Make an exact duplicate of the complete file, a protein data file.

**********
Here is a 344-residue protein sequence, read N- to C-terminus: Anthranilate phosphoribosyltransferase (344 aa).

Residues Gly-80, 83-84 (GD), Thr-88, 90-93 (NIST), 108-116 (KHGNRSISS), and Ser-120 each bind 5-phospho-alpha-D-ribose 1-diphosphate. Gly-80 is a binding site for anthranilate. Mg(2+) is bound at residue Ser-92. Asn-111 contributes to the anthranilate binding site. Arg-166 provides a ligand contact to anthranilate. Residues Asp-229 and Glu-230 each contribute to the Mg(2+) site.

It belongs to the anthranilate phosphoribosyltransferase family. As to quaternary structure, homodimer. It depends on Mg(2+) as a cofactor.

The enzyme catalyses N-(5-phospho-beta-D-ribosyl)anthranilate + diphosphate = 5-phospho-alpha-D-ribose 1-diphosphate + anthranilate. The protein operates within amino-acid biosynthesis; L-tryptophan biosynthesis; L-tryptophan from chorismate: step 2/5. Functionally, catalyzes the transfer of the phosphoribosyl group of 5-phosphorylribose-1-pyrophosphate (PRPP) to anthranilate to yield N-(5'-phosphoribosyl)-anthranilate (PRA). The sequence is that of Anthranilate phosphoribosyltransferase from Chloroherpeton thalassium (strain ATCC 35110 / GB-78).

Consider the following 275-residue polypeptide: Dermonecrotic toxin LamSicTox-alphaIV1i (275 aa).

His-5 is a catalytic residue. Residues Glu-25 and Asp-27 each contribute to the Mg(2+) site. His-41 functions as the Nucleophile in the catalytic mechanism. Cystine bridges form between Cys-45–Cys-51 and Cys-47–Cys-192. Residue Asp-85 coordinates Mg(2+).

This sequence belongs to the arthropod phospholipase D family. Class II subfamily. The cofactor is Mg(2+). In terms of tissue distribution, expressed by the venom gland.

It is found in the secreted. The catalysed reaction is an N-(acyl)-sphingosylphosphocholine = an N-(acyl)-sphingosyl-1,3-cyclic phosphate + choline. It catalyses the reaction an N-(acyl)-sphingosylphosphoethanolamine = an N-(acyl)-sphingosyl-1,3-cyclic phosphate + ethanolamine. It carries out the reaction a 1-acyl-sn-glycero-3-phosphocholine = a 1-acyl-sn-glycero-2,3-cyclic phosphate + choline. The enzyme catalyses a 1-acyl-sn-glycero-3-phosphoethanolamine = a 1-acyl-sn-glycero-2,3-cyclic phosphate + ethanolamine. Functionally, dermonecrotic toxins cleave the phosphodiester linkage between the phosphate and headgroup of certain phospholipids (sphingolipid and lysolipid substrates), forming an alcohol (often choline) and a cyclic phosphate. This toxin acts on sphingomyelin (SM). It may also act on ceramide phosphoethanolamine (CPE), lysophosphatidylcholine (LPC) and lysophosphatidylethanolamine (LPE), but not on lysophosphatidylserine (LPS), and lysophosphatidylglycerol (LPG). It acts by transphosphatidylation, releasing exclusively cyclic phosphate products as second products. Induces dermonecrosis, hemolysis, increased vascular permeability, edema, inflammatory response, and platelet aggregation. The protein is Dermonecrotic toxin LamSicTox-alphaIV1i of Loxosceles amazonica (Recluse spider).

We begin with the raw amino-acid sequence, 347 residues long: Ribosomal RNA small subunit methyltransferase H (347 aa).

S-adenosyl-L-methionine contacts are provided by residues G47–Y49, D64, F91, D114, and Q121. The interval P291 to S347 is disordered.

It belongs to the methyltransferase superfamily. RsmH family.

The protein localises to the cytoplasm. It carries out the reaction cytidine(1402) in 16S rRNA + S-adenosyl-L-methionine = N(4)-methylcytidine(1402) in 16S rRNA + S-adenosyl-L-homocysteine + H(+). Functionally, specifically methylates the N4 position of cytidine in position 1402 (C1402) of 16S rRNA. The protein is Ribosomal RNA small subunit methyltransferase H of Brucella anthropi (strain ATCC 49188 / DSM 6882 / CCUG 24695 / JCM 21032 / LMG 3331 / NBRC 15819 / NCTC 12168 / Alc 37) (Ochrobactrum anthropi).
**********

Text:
Here is a 344-residue protein sequence, read N- to C-terminus: Anthranilate phosphoribosyltransferase (344 aa).

Residues Gly-80, 83-84 (GD), Thr-88, 90-93 (NIST), 108-116 (KHGNRSISS), and Ser-120 each bind 5-phospho-alpha-D-ribose 1-diphosphate. Gly-80 is a binding site for anthranilate. Mg(2+) is bound at residue Ser-92. Asn-111 contributes to the anthranilate binding site. Arg-166 provides a ligand contact to anthranilate. Residues Asp-229 and Glu-230 each contribute to the Mg(2+) site.

It belongs to the anthranilate phosphoribosyltransferase family. As to quaternary structure, homodimer. It depends on Mg(2+) as a cofactor.

The enzyme catalyses N-(5-phospho-beta-D-ribosyl)anthranilate + diphosphate = 5-phospho-alpha-D-ribose 1-diphosphate + anthranilate. The protein operates within amino-acid biosynthesis; L-tryptophan biosynthesis; L-tryptophan from chorismate: step 2/5. Functionally, catalyzes the transfer of the phosphoribosyl group of 5-phosphorylribose-1-pyrophosphate (PRPP) to anthranilate to yield N-(5'-phosphoribosyl)-anthranilate (PRA). The sequence is that of Anthranilate phosphoribosyltransferase from Chloroherpeton thalassium (strain ATCC 35110 / GB-78).

Consider the following 275-residue polypeptide: Dermonecrotic toxin LamSicTox-alphaIV1i (275 aa).

His-5 is a catalytic residue. Residues Glu-25 and Asp-27 each contribute to the Mg(2+) site. His-41 functions as the Nucleophile in the catalytic mechanism. Cystine bridges form between Cys-45–Cys-51 and Cys-47–Cys-192. Residue Asp-85 coordinates Mg(2+).

This sequence belongs to the arthropod phospholipase D family. Class II subfamily. The cofactor is Mg(2+). In terms of tissue distribution, expressed by the venom gland.

It is found in the secreted. The catalysed reaction is an N-(acyl)-sphingosylphosphocholine = an N-(acyl)-sphingosyl-1,3-cyclic phosphate + choline. It catalyses the reaction an N-(acyl)-sphingosylphosphoethanolamine = an N-(acyl)-sphingosyl-1,3-cyclic phosphate + ethanolamine. It carries out the reaction a 1-acyl-sn-glycero-3-phosphocholine = a 1-acyl-sn-glycero-2,3-cyclic phosphate + choline. The enzyme catalyses a 1-acyl-sn-glycero-3-phosphoethanolamine = a 1-acyl-sn-glycero-2,3-cyclic phosphate + ethanolamine. Functionally, dermonecrotic toxins cleave the phosphodiester linkage between the phosphate and headgroup of certain phospholipids (sphingolipid and lysolipid substrates), forming an alcohol (often choline) and a cyclic phosphate. This toxin acts on sphingomyelin (SM). It may also act on ceramide phosphoethanolamine (CPE), lysophosphatidylcholine (LPC) and lysophosphatidylethanolamine (LPE), but not on lysophosphatidylserine (LPS), and lysophosphatidylglycerol (LPG). It acts by transphosphatidylation, releasing exclusively cyclic phosphate products as second products. Induces dermonecrosis, hemolysis, increased vascular permeability, edema, inflammatory response, and platelet aggregation. The protein is Dermonecrotic toxin LamSicTox-alphaIV1i of Loxosceles amazonica (Recluse spider).

We begin with the raw amino-acid sequence, 347 residues long: Ribosomal RNA small subunit methyltransferase H (347 aa).

S-adenosyl-L-methionine contacts are provided by residues G47–Y49, D64, F91, D114, and Q121. The interval P291 to S347 is disordered.

It belongs to the methyltransferase superfamily. RsmH family.

The protein localises to the cytoplasm. It carries out the reaction cytidine(1402) in 16S rRNA + S-adenosyl-L-methionine = N(4)-methylcytidine(1402) in 16S rRNA + S-adenosyl-L-homocysteine + H(+). Functionally, specifically methylates the N4 position of cytidine in position 1402 (C1402) of 16S rRNA. The protein is Ribosomal RNA small subunit methyltransferase H of Brucella anthropi (strain ATCC 49188 / DSM 6882 / CCUG 24695 / JCM 21032 / LMG 3331 / NBRC 15819 / NCTC 12168 / Alc 37) (Ochrobactrum anthropi).